• A new history book I enjoyed was Shadows of the Workhouse: The Drama of Life in Postwar London (the beautifully written memoirs of Jennifer Worth).

  • A geneadventure I enjoyed was a genealogy conference on a 7-night Barrier Reef cruise organised by Unlock the Past.

  • Another positive I would like to share is... In 2016 I made a lot of progress because I took a close look at what I'd previously found (or failed to find). I studied certificates again, and suddenly realised the significance of witnesses' names. Taking one ancestor at a time (and then their siblings), I listed the records that were missing from my collection. I obtained certificates, wills, school records and other items that were unavailable (because of access restrictions) when I started family history 40 years ago. I checked what sources I'd previously used, and I looked for new indexes (and digital images of original records) on the Internet and in libraries and Archives.

    I'm sure that you, too, will enjoy success in 2017 if you follow Pauleen Cass's superb advice in My 3 Rs of Genealogy Research.

My previous posts in the 'Accentuate the Positive' series were in 2012 and 2013. If you'd like to join in, see Jill's blog.


  1. Thanks for such a comprehensive and informative post, Judy. All those links certainly add value for the reader.

    1. Thanks Jill. Even when I'm writing about my own family history, the 'educator' side of me refuses to be suppressed. :-)

  2. Great to read about your year, Judy. Looks like it was a good one except for your toe.

    1. Thanks Sandra. Yes, it felt great to take a few weeks off from clients' research to work full-time on my own family history. I'd won a free subscription to Ancestry, so I wanted to make the most of that. I have a 'permanent' subscription to FindMyPast because it is superb for Yorkshire genealogy, but Ancestry made it easier to work on my London families.

  3. Great finds in 2016 Judy, and great tips for others. Thanks for mentioning my 3Rs blog post....much appreciated.

    1. My pleasure, Pauleen. Your 3Rs blog post is one of my favourites.

  4. I have included your blog in INTERESTING BLOGS on Friday Fossicking at


    Thank you, Chris

  5. Hi, i read your blog occasionally and i own a similar one and i was
    just curious if you get a lot of spam feedback?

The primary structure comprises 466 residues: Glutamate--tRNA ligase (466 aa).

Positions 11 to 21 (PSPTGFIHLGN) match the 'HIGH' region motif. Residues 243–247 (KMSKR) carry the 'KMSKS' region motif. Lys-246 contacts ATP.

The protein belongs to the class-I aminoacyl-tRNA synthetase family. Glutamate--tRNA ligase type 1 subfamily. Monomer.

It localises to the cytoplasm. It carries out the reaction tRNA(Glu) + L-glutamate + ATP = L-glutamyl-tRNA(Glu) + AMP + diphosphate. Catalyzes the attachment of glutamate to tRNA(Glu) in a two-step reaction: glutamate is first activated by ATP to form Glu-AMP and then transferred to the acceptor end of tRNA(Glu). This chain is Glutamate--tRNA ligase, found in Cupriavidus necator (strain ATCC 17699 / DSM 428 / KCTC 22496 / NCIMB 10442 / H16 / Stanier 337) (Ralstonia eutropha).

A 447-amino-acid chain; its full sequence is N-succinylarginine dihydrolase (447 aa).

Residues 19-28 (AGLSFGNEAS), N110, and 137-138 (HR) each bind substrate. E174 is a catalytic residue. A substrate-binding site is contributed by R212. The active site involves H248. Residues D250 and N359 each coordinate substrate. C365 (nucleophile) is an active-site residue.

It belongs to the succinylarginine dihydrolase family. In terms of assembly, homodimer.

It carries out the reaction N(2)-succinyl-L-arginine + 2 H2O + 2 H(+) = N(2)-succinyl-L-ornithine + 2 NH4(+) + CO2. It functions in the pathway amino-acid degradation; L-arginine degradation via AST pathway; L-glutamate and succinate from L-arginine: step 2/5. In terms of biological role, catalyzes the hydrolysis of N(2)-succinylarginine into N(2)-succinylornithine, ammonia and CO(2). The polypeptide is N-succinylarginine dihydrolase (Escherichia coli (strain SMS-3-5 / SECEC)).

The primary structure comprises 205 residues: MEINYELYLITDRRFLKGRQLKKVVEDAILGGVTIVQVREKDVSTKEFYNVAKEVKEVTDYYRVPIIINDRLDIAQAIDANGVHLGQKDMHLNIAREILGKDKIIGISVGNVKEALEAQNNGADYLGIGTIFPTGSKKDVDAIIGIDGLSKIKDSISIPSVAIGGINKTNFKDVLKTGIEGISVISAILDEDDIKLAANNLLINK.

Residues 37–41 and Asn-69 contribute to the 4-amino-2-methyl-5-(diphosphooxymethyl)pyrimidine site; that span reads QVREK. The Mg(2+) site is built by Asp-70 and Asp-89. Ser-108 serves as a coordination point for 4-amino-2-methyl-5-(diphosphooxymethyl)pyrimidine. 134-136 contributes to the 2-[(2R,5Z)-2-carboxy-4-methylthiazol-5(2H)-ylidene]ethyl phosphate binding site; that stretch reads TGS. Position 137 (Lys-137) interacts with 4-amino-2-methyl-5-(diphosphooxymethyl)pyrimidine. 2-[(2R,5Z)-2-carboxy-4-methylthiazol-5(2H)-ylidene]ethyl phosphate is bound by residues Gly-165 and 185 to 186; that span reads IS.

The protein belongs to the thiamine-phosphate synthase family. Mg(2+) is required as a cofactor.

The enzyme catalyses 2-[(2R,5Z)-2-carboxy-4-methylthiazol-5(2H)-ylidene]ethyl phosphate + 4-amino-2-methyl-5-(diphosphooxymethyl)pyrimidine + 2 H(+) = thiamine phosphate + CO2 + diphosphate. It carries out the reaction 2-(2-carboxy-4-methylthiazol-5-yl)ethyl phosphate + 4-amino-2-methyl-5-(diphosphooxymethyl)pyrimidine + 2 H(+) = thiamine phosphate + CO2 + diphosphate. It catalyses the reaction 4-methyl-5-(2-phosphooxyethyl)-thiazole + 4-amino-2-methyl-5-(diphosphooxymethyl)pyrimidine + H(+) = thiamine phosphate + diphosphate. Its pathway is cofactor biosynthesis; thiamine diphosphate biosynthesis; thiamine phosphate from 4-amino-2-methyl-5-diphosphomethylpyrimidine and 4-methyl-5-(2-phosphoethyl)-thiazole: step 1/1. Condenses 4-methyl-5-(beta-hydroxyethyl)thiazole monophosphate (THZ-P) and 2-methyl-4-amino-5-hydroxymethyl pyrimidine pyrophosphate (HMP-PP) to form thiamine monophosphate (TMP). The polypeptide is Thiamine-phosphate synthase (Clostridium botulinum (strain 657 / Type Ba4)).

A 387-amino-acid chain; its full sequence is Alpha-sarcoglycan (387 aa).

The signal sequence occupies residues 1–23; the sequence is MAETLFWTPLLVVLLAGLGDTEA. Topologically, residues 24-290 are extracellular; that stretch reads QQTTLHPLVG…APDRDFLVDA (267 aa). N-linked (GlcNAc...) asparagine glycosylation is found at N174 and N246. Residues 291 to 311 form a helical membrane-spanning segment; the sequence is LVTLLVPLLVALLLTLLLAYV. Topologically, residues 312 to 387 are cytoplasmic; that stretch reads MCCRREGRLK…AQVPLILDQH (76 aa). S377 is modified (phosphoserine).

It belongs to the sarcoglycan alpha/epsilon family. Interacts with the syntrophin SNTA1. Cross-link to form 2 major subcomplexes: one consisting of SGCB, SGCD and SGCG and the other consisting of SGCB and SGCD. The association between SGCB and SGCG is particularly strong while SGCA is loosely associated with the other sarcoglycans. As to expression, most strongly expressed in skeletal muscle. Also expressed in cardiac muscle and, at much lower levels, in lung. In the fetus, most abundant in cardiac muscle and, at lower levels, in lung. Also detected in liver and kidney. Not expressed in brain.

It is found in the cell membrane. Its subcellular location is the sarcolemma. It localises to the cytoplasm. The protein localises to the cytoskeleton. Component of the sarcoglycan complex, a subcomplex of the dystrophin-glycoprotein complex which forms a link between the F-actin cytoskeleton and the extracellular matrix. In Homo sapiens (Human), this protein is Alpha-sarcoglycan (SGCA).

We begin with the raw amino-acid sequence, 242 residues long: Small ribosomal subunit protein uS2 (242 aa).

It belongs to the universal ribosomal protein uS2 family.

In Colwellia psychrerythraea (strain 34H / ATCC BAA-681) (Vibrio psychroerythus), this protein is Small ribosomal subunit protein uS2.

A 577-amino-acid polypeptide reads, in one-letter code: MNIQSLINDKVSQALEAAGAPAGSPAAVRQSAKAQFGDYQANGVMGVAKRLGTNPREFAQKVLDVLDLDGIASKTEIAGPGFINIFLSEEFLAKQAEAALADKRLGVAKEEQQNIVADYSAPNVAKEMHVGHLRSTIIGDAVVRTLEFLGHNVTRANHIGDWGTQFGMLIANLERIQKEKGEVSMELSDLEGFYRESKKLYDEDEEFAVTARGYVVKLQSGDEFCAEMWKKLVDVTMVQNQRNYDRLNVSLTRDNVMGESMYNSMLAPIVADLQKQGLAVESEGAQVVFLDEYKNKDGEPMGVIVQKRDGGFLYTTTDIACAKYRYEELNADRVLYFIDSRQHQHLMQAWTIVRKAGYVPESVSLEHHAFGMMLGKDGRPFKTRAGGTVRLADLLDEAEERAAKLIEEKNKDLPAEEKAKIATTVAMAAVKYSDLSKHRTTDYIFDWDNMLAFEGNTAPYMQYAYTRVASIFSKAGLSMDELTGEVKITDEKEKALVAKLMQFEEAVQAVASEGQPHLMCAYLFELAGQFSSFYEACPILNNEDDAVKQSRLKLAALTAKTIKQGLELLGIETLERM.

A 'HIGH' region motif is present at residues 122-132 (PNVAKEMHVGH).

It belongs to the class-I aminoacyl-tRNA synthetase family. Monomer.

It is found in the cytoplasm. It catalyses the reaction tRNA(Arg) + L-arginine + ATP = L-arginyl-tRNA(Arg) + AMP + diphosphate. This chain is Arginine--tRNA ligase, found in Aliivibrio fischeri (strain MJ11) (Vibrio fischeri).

If so how do you prevent it, any plugin or anything you can suggest?

    I get so much lately it's driving me mad so any help is very much appreciated.

    1. In Blogger, select your blog and go to 'Settings'. In 'Posts, comments and sharing', you will see the options 'Comment moderation' and 'Show word verification'. Click the question mark beside them to see explanations. If you set 'Show word verification' to YES, it may reduce the spam but it won't stop it completely, and it may annoy some 'genuine' people who want to comment. The most important thing is to set 'Comment moderation' to ALWAYS and enter your email address. When someone comments, you will receive an email allowing you to either publish the comment, or delete it before it can appear on your blog. If there is a particular post that keeps getting lots of spam (and if you can live without getting genuine comments on it), go to 'Post settings' then 'Options', and select 'Don't allow, show existing'.

  6. Anonymous10 May, 2018

    Superb blog! Do yoou have any recommendations for aspiring writers?
    I'm planning to start my own ite soon but I'm a little lost on everything.
    Would youu suggest starting with a free platform like Wordpress
    or go for a paid option? There are so many options out there thawt I'm completely confused ..
    Any tips? Kudos!

    1. Hello Anonymous. If you Google "genealogy blogging tips" (or "travel blogging tips", or whatever you want), you'll find links to lots of advice. As you can see, I use Blogger (blogspot.com), so that's what I recommend. It's free.